Remember our Skype Drop In Sessions are up and running for the remainder of the semester with the exception of this Tuesday’s 8pm session.


The Cultural Diversity of the Calming Breath

by Marie Rockford **

Before it starts to get busy this semester balancing assessment and exam commitments with work, friends and family get started on your skills to ride the storm by introducing the calming breath.

The calming breath is achieved and valued in many cultural societies and spiritual traditions. From Buddhism and Hinduism to Chinese Confucianism to European Christianity; to indigenous animist and ancestor worship, the practice of meditation often includes the calming nature of breath awareness, reflection and prayer. A central theme strives for the art of being silent, receptive, empty, and attentive through meditation.

Within the Western Psychology, meditation is often based in ‘Mindfulness’ a very popular practice derived from Buddhist traditions of being aware of the moment. Mindfulness is a form of ‘Open Monitoring’ meditation, such as found in Vipassna meditation or some forms Taoist meditation.

Buddhist meditation, also includes some forms of Zazen, Loving Kindness Meditation, Chakra Meditation, Kundalini Meditation, Sound Meditation, Mantra Meditation, Pranayama, some forms of Qigong, and many others. These are ‘focused attention’ meditation.

So too, within the Islamic traditions there is Salat (the ritual of cleansing and salutation) five times a day. There is also Dhirk, the silent and / or the vocal repetition of the names of God. And, Sufi orders use differing meditations related to love and the heart, a personal favourite of mine. Yes I am a lover of Rumi. Other Sufi paths also practice zikr; the use of music or twirling as a focused attention on Allah.

Wondering what is available on campus around meditation then you could make inquiries with NUSA’s clubs and societies, check out the UON students event schedule, drop by counselling in the Student Services building or if you’re a postgrad student check out NUPSA‘s offerings on the Callaghan Campus.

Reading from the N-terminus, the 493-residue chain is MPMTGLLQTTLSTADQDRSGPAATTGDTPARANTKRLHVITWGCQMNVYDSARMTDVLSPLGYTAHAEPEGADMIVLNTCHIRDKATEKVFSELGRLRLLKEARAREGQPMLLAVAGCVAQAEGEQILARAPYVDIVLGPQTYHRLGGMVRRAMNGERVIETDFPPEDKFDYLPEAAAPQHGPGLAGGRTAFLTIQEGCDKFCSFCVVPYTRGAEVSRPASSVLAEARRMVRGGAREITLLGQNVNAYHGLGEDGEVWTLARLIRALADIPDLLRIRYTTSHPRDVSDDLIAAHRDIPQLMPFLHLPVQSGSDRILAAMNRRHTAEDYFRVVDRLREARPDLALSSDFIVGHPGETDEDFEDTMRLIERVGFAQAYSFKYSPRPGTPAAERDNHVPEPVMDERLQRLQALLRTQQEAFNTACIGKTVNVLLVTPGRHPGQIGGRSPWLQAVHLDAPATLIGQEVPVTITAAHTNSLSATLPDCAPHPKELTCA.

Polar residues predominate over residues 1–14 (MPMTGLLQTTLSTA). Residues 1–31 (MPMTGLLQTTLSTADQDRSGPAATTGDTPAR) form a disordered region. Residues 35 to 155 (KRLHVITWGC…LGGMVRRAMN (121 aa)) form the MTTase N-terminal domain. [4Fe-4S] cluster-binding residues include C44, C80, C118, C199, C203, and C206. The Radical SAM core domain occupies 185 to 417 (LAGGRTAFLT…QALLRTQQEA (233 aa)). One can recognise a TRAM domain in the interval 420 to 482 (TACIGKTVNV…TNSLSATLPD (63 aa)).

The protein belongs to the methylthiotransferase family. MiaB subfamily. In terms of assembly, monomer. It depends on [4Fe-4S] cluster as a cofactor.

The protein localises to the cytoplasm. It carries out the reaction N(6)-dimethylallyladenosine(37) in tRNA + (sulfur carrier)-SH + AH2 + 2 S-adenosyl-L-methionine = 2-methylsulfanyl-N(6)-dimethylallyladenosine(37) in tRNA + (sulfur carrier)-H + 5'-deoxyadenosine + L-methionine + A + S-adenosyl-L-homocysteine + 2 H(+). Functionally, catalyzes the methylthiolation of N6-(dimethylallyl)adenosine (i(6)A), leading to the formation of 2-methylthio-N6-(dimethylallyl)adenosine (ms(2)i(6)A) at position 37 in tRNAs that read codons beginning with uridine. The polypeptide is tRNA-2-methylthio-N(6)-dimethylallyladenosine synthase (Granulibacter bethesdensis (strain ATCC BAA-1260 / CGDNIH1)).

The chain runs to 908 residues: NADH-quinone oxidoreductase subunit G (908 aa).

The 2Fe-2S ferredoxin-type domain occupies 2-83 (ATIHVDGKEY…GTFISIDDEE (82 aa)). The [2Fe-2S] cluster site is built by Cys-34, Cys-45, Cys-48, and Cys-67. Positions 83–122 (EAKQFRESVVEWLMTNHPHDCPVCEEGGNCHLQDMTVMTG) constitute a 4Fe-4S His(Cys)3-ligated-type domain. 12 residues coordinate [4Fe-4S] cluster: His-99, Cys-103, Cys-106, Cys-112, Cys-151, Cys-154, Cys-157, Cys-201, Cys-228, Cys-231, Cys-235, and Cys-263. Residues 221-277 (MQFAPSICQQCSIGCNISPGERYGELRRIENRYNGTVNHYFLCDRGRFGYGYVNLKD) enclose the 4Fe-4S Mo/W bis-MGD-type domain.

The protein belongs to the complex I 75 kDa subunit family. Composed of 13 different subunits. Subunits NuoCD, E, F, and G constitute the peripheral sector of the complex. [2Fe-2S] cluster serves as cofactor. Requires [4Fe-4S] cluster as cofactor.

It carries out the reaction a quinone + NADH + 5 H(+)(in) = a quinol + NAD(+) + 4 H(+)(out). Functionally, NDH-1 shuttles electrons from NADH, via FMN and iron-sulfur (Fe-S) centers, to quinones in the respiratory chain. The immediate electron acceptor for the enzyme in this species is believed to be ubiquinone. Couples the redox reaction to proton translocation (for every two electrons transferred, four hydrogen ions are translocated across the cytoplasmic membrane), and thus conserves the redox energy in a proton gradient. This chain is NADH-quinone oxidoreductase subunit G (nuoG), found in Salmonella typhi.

** Marie is a Student Support Advisor located on the Sydney Campus.  If you’re interested in an App around cultural diverse meditation scripts then Marie has also done a review that will be published tomorrow on a multilingual app.

So what’s next?

I remember vividly that period of limbo after finishing the last exam of the semester (Yay) and waiting for final grades to be released (Eek).  I would have one foot in holiday mode and the other stuck in an avalanche of thoughts and self-doubt. “I nailed it…I think I probably passed…Did I do enough…Why didn’t I put C for question 33…Did I even spell my name write on that essay paper…Did I write in English…Oh my goodness I will fail everything, lose my job and the world will explode…”whats-next

Well you get the idea, and I am sure everyone has found themselves somewhere on this spectrum after an exam.  A great tool so the thought avalanche doesn’t bury you is mindfulness, or staying in the present.  This is so helpful when our heads are running back to the exam or forward to results that haven’t been released yet. Check out this blog post about mindfulness, My Smiling Mind is also a great app that gives access to guided mindfulness and relaxation exercises.